Yesterday was a bad day for the Conservative’s nascent election campaign. Jacob Rees-Mogg’s comments about Grenfell victims supposedly lacking commons sense were both offensive and amateurish. The damage wrought by the JRM episode was doubled down upon by Andrew Bridgen, who in trying to defend Rees-Mogg only made things much worse.
Spending part of a whole day of the early election campaign having senior Tories defending comments on Grenfell was possibly the worst thing that could have happened to the governing party. Grenfell was a major political problem for the Tories in 2017 and bringing it all back up again for the nation to pour over can only do them harm. Being callous about the whole thing also reminds people of all the things they don’t like about the Conservative party. Given the number of Labour voters they need to win over, this was a deeply poor move.
What was particularly bad about the JRM comments and their follow up by his colleagues, all of them simply helping to keep the story alive, was that the gist of what they were all saying was that as privately-educated, posh man like Rees-Mogg just would have had better judgement than the victims of Grenfell. If the Conservatives have an Achilles’ Heel in this election, the fact that the Tories are perceived as the party of people who think are better than the common plebs is surely it.
If this was all the Tories had to contend with yesterday, then that would have been bad enough. But there was also the “cover up” of the Russian report getting bigger and bigger as a story; another item ran about the Tories taking away parliament’s right to have a say on extending the transition period; a doctored video of Keir Starmer put out by the party backfired on them when the doctoring became the story. All of this was bad, but keep in mind it is still early doors. The Tories are ahead in the polls and so long as they don’t go around constantly repeating yesterday’s errors, they are still favourites to win the election. Have said that, there was one thing that happened yesterday that I have failed to mention yet that made me wonder whether or not the Tories are destined to tank in this election. It happened late last night, when today’s Telegraph headline was trailed.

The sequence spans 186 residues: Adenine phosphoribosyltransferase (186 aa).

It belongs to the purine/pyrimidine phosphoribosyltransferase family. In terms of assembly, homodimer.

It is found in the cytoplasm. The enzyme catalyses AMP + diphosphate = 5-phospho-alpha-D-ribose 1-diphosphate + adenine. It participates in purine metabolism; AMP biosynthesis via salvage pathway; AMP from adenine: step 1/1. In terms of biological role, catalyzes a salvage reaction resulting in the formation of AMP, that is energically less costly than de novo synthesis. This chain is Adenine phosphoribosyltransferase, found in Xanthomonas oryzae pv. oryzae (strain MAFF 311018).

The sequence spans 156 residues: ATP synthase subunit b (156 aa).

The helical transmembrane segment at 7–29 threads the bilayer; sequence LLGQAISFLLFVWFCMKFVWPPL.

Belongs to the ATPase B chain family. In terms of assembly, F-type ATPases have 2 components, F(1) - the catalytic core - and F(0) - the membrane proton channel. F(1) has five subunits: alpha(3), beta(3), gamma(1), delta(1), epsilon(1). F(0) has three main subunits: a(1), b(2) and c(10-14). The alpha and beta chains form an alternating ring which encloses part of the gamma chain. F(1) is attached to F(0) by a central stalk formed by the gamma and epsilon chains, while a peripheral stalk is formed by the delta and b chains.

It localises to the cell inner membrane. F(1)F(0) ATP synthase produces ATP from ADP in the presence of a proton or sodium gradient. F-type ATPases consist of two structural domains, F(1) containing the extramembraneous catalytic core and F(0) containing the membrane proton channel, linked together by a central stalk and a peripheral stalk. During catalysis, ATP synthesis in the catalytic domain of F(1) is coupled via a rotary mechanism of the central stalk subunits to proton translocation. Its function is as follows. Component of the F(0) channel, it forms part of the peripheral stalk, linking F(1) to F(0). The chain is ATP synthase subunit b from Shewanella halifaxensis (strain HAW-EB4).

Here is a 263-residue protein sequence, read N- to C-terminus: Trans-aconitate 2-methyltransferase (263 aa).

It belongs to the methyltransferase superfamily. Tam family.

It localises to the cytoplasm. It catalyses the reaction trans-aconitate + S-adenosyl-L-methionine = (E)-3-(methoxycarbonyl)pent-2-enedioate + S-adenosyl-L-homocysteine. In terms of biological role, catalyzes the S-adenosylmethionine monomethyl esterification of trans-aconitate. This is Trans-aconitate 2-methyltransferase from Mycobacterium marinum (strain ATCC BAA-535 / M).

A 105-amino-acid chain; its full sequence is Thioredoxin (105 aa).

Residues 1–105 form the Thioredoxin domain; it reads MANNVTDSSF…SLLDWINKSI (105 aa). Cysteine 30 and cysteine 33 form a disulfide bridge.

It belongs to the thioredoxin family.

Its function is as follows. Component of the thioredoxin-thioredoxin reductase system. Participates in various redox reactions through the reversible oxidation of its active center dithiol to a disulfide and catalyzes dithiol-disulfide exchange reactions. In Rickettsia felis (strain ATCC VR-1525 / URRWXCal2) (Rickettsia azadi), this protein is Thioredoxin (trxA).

The Telegraph headline was long, ranty, weird and stank of the failed 2017 election campaign. There was a part of it about Stalin and kulaks that read “they (Corbyn and his mates) point their fingers at individuals with a relish and a vindictiveness not seen since Stalin persecuted the kulaks” – superimposed over a picture of Boris Johnson pointing! Did no subeditors pick this visual problem up? Really? You’ve also now made a whole bunch of right-wingers have to google “kulak” this morning as well, presuming they made it to the end of the epic headline.
The Tories tried the “Corbyn = Stalin” thing in 2017 and it failed, just as it will fail now. When people look at Corbyn, they don’t see evil incarnate – they either see Jesus, or much, much more commonly, a doddering old man who is inept. I cannot believe they are repeating this mistake from 2017; it makes me think they will repeat many more mistakes like it.
The whole Tory campaign already reeks of something designed in a bubble, by people who have spent their whole lives around Tories and no one else and simply do not understand the voters they are supposedly targeting, voters they absolutely need in order to have any hope of winning. Again, they have polling numbers on their side and some political capital to burn. They can still win the election, make no mistake about that. But it’s been a bumpy start to say the least, with unsettling overtones of 2017.